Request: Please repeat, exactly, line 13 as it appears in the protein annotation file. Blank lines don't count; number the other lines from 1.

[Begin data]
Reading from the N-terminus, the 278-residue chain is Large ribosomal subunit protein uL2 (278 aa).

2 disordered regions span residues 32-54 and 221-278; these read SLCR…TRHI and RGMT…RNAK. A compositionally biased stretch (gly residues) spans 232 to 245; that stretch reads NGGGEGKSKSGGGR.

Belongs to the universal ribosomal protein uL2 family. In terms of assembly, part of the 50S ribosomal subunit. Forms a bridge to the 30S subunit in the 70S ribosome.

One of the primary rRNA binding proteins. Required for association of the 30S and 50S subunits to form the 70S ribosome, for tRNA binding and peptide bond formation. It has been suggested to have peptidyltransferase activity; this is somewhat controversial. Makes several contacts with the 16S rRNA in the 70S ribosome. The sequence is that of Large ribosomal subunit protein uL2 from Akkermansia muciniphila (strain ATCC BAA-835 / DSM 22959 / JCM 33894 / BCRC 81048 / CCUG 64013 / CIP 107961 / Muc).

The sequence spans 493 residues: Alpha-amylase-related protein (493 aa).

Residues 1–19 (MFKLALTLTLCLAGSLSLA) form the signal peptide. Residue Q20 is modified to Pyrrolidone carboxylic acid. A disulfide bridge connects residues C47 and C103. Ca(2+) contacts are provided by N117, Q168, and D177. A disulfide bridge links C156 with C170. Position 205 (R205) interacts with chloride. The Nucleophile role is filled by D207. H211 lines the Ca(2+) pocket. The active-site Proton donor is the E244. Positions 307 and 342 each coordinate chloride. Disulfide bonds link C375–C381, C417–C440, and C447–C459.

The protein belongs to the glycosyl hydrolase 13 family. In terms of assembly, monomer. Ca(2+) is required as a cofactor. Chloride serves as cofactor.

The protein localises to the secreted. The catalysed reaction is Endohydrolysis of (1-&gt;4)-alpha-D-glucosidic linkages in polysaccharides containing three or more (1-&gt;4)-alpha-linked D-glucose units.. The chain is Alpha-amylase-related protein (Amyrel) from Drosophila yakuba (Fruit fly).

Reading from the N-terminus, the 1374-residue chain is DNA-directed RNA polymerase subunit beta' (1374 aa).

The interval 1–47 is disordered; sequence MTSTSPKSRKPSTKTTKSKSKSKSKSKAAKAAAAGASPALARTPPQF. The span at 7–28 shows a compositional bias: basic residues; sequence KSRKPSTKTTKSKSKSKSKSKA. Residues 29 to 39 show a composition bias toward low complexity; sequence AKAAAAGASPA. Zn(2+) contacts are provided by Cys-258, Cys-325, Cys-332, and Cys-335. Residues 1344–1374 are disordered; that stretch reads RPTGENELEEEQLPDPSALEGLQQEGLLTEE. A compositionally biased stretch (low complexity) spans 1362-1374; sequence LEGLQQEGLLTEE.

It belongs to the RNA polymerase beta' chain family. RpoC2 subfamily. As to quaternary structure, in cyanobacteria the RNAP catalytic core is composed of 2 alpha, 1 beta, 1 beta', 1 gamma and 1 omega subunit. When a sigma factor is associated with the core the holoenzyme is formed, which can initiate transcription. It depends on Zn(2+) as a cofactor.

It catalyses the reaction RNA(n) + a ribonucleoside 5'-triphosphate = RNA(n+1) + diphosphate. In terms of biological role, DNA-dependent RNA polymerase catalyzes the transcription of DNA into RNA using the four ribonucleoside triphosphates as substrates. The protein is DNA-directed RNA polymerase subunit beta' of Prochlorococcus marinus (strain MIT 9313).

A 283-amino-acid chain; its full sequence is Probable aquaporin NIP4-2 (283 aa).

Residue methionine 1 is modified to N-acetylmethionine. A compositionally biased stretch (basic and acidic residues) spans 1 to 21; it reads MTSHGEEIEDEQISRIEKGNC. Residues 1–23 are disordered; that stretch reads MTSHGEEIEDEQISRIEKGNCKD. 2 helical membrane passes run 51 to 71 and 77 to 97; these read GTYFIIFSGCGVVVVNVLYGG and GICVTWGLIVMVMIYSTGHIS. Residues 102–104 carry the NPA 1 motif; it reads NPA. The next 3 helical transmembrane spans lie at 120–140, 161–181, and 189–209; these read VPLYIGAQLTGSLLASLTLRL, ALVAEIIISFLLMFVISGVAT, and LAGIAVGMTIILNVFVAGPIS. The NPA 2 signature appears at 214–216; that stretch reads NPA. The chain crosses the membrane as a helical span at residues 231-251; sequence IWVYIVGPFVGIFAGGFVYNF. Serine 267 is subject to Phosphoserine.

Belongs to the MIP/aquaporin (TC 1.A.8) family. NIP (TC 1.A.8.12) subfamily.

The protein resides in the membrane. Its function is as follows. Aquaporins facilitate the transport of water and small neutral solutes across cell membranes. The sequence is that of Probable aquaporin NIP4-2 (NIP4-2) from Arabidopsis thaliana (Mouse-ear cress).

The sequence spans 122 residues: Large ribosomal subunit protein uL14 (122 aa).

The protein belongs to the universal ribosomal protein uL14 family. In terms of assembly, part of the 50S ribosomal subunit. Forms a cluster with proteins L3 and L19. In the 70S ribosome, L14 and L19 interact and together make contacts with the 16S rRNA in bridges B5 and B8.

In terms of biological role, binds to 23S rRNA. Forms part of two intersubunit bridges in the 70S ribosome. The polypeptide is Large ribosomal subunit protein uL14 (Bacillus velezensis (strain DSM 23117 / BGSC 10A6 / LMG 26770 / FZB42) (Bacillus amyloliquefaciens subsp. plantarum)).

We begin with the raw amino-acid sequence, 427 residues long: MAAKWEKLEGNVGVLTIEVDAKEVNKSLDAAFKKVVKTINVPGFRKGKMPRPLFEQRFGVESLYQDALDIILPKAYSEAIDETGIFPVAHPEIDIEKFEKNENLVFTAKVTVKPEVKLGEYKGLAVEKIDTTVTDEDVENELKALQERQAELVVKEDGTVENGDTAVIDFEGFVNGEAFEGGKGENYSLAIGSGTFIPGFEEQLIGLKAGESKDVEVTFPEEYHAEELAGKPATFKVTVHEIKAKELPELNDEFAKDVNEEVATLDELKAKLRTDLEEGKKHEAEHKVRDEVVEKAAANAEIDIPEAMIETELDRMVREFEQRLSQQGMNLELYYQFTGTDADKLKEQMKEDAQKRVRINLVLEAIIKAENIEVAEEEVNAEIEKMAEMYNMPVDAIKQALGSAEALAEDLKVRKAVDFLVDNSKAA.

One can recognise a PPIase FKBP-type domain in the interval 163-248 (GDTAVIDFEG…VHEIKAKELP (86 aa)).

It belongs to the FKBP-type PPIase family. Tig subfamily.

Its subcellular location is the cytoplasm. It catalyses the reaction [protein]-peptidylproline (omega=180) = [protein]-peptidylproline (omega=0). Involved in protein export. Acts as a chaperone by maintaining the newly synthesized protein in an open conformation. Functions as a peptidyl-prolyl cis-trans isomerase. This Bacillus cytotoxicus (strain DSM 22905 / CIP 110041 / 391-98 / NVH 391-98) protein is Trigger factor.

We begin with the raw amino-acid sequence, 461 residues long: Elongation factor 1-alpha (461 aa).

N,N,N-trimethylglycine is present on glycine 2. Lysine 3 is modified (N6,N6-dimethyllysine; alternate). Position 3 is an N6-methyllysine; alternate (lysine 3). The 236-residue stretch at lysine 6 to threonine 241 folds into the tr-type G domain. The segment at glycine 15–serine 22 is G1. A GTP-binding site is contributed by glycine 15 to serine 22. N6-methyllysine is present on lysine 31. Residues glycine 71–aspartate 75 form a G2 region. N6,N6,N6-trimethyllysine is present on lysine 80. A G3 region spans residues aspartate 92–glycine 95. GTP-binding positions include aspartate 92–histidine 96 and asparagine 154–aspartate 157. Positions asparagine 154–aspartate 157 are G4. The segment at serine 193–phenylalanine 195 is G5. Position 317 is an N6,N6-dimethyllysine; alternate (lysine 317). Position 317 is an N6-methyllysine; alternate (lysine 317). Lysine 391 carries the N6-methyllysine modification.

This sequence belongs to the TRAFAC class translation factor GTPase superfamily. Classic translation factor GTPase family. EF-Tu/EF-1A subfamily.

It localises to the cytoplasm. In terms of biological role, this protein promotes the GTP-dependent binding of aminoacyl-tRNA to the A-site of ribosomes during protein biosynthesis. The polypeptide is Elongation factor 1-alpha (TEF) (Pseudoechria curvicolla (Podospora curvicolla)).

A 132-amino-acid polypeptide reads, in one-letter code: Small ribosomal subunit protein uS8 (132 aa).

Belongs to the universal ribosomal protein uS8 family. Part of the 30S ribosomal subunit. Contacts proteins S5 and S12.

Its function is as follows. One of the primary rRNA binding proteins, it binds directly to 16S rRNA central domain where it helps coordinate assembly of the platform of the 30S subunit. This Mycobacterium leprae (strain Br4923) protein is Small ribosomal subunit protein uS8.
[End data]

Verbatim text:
A 283-amino-acid chain; its full sequence is Probable aquaporin NIP4-2 (283 aa).